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WASHINGTON, D.C. – The Department of Energy’s National Nuclear Security Administration (DOE/NNSA) and U.S. Air Force completed two qualification flight tests of B61-12 gravity bombs August 8 at Tonopah Test Range in Nevada.
The non-nuclear test assemblies, which were dropped from an F-15E based at Nellis Air Force Base, evaluated the weapon’s non-nuclear functions and the aircraft’s capability to deliver the weapon.
These tests are part of a series over the next three years to qualify the B61-12 for service. The first qualification flight test occurred in March.
“The B61-12 life extension program is progressing on schedule to meet national security requirements,” said Phil Calbos, acting NNSA deputy administrator for Defense Programs. “These realistic flight qualification tests validate the design of the B61-12 when it comes to system performance.”
The flight test included hardware designed by Sandia and Los Alamos National Laboratories, manufactured by the Nuclear Security Enterprise plants, and mated to the tail-kit assembly section, designed by the Boeing Company under contract with the Air Force Nuclear Weapons Center.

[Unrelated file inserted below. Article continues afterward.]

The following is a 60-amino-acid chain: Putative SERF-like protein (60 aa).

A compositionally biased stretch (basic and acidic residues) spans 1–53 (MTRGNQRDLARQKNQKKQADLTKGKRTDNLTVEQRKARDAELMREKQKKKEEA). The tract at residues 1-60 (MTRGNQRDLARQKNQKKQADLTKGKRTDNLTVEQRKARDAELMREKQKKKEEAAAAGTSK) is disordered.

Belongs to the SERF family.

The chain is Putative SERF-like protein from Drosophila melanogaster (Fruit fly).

The B61-12 consolidates and replaces four B61 bomb variants in the nation’s nuclear arsenal. The first production unit is scheduled to be completed by March 2020.
Established by Congress in 2000, NNSA is a semi-autonomous agency within the U.S. Department of Energy responsible for enhancing national security through the military application of nuclear science. NNSA maintains and enhances the safety, security, and effectiveness of the U.S. nuclear weapons stockpile without nuclear explosive testing; works to reduce the global danger from weapons of mass destruction; provides the U.S. Navy with safe and effective nuclear propulsion; and responds to nuclear and radiological emergencies in the U.S. and abroad. Visit nnsa.energy.gov for more information.